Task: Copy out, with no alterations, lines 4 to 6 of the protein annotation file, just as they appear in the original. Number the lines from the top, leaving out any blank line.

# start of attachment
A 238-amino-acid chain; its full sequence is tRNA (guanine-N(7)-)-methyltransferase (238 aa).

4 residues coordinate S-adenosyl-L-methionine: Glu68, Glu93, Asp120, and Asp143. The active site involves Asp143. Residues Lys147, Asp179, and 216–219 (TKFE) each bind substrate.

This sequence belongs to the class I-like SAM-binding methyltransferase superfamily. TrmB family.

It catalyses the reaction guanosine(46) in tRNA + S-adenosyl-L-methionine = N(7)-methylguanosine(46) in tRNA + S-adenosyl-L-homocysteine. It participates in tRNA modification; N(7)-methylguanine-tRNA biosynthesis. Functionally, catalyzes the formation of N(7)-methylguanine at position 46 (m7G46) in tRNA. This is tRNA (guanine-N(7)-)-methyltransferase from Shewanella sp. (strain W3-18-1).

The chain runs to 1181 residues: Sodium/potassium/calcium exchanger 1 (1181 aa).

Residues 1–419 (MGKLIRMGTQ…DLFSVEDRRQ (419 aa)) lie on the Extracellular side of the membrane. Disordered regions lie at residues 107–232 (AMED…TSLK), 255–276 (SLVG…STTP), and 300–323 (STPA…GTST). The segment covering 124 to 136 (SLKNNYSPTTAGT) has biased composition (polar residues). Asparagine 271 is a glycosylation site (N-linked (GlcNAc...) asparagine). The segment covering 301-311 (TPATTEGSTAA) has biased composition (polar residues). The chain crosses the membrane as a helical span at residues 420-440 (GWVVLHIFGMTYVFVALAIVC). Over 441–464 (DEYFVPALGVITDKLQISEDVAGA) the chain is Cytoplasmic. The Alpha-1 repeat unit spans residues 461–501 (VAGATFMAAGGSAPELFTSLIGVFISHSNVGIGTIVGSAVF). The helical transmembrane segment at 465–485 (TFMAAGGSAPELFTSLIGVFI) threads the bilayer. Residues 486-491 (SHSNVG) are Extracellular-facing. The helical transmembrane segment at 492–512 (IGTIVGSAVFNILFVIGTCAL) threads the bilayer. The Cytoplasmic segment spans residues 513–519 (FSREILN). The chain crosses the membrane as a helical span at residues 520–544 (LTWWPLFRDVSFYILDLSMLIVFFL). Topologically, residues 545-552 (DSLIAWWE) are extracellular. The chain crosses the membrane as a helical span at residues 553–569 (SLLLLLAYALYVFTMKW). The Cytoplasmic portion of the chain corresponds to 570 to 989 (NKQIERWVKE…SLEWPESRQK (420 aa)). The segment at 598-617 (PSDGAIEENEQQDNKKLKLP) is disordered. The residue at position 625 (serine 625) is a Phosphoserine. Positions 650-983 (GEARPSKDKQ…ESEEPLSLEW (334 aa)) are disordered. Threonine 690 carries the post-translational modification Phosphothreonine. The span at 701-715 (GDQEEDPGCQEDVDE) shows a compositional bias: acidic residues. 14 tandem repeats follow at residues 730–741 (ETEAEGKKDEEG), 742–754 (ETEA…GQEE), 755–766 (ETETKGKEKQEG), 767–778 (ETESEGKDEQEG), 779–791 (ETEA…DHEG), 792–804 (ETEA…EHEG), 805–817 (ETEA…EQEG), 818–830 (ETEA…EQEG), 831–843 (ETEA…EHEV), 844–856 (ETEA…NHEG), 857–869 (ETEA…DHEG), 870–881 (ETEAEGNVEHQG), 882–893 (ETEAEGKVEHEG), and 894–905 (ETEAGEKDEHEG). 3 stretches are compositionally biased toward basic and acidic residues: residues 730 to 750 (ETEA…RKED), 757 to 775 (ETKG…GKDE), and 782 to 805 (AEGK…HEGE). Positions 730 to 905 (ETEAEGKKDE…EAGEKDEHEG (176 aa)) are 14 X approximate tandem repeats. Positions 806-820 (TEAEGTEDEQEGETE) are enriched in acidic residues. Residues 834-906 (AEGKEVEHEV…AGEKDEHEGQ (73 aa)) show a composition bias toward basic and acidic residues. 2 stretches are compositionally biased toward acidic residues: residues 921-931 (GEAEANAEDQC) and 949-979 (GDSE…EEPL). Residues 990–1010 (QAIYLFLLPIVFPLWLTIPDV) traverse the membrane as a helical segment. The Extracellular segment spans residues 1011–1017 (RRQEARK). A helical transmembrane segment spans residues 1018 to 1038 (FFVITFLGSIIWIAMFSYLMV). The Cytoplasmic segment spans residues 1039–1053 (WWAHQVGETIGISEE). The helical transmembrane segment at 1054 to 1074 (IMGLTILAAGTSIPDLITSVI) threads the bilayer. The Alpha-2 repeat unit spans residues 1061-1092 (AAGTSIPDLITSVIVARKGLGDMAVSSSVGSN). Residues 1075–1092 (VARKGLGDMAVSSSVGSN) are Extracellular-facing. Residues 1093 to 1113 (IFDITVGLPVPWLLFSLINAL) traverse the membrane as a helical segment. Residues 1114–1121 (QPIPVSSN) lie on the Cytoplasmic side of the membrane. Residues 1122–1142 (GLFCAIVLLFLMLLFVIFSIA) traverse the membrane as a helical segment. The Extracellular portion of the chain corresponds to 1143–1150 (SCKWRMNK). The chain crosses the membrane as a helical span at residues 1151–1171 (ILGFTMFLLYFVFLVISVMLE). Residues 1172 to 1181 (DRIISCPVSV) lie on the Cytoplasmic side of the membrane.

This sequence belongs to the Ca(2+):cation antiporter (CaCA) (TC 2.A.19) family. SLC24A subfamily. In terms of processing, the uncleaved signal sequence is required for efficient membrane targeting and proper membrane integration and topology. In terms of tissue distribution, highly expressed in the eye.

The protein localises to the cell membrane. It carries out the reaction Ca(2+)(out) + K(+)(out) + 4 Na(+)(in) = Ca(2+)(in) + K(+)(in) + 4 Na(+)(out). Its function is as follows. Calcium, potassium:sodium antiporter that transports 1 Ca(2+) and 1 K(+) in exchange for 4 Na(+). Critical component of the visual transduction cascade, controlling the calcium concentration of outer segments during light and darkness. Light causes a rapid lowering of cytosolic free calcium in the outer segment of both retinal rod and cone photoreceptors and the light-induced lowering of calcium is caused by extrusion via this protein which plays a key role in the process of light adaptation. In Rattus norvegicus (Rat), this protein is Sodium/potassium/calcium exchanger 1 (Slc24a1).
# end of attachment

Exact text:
It catalyses the reaction guanosine(46) in tRNA + S-adenosyl-L-methionine = N(7)-methylguanosine(46) in tRNA + S-adenosyl-L-homocysteine. It participates in tRNA modification; N(7)-methylguanine-tRNA biosynthesis. Functionally, catalyzes the formation of N(7)-methylguanine at position 46 (m7G46) in tRNA. This is tRNA (guanine-N(7)-)-methyltransferase from Shewanella sp. (strain W3-18-1).

The chain runs to 1181 residues: Sodium/potassium/calcium exchanger 1 (1181 aa).

Residues 1–419 (MGKLIRMGTQ…DLFSVEDRRQ (419 aa)) lie on the Extracellular side of the membrane. Disordered regions lie at residues 107–232 (AMED…TSLK), 255–276 (SLVG…STTP), and 300–323 (STPA…GTST). The segment covering 124 to 136 (SLKNNYSPTTAGT) has biased composition (polar residues). Asparagine 271 is a glycosylation site (N-linked (GlcNAc...) asparagine). The segment covering 301-311 (TPATTEGSTAA) has biased composition (polar residues). The chain crosses the membrane as a helical span at residues 420-440 (GWVVLHIFGMTYVFVALAIVC). Over 441–464 (DEYFVPALGVITDKLQISEDVAGA) the chain is Cytoplasmic. The Alpha-1 repeat unit spans residues 461–501 (VAGATFMAAGGSAPELFTSLIGVFISHSNVGIGTIVGSAVF). The helical transmembrane segment at 465–485 (TFMAAGGSAPELFTSLIGVFI) threads the bilayer. Residues 486-491 (SHSNVG) are Extracellular-facing. The helical transmembrane segment at 492–512 (IGTIVGSAVFNILFVIGTCAL) threads the bilayer. The Cytoplasmic segment spans residues 513–519 (FSREILN). The chain crosses the membrane as a helical span at residues 520–544 (LTWWPLFRDVSFYILDLSMLIVFFL). Topologically, residues 545-552 (DSLIAWWE) are extracellular. The chain crosses the membrane as a helical span at residues 553–569 (SLLLLLAYALYVFTMKW). The Cytoplasmic portion of the chain corresponds to 570 to 989 (NKQIERWVKE…SLEWPESRQK (420 aa)). The segment at 598-617 (PSDGAIEENEQQDNKKLKLP) is disordered. The residue at position 625 (serine 625) is a Phosphoserine. Positions 650-983 (GEARPSKDKQ…ESEEPLSLEW (334 aa)) are disordered. Threonine 690 carries the post-translational modification Phosphothreonine. The span at 701-715 (GDQEEDPGCQEDVDE) shows a compositional bias: acidic residues. 14 tandem repeats follow at residues 730–741 (ETEAEGKKDEEG), 742–754 (ETEA…GQEE), 755–766 (ETETKGKEKQEG), 767–778 (ETESEGKDEQEG), 779–791 (ETEA…DHEG), 792–804 (ETEA…EHEG), 805–817 (ETEA…EQEG), 818–830 (ETEA…EQEG), 831–843 (ETEA…EHEV), 844–856 (ETEA…NHEG), 857–869 (ETEA…DHEG), 870–881 (ETEAEGNVEHQG), 882–893 (ETEAEGKVEHEG), and 894–905 (ETEAGEKDEHEG). 3 stretches are compositionally biased toward basic and acidic residues: residues 730 to 750 (ETEA…RKED), 757 to 775 (ETKG…GKDE), and 782 to 805 (AEGK…HEGE). Positions 730 to 905 (ETEAEGKKDE…EAGEKDEHEG (176 aa)) are 14 X approximate tandem repeats. Positions 806-820 (TEAEGTEDEQEGETE) are enriched in acidic residues. Residues 834-906 (AEGKEVEHEV…AGEKDEHEGQ (73 aa)) show a composition bias toward basic and acidic residues. 2 stretches are compositionally biased toward acidic residues: residues 921-931 (GEAEANAEDQC) and 949-979 (GDSE…EEPL). Residues 990–1010 (QAIYLFLLPIVFPLWLTIPDV) traverse the membrane as a helical segment. The Extracellular segment spans residues 1011–1017 (RRQEARK). A helical transmembrane segment spans residues 1018 to 1038 (FFVITFLGSIIWIAMFSYLMV). The Cytoplasmic segment spans residues 1039–1053 (WWAHQVGETIGISEE). The helical transmembrane segment at 1054 to 1074 (IMGLTILAAGTSIPDLITSVI) threads the bilayer. The Alpha-2 repeat unit spans residues 1061-1092 (AAGTSIPDLITSVIVARKGLGDMAVSSSVGSN). Residues 1075–1092 (VARKGLGDMAVSSSVGSN) are Extracellular-facing. Residues 1093 to 1113 (IFDITVGLPVPWLLFSLINAL) traverse the membrane as a helical segment. Residues 1114–1121 (QPIPVSSN) lie on the Cytoplasmic side of the membrane. Residues 1122–1142 (GLFCAIVLLFLMLLFVIFSIA) traverse the membrane as a helical segment. The Extracellular portion of the chain corresponds to 1143–1150 (SCKWRMNK). The chain crosses the membrane as a helical span at residues 1151–1171 (ILGFTMFLLYFVFLVISVMLE). Residues 1172 to 1181 (DRIISCPVSV) lie on the Cytoplasmic side of the membrane.